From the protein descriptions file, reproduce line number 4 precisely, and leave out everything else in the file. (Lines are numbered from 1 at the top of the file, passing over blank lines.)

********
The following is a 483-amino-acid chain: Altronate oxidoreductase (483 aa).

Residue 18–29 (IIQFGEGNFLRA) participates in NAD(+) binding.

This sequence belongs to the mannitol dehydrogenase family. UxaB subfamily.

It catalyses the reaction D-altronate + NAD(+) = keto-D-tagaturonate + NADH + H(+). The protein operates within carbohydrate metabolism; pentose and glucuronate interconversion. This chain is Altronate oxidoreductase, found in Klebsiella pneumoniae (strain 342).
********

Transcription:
It catalyses the reaction D-altronate + NAD(+) = keto-D-tagaturonate + NADH + H(+). The protein operates within carbohydrate metabolism; pentose and glucuronate interconversion. This chain is Altronate oxidoreductase, found in Klebsiella pneumoniae (strain 342).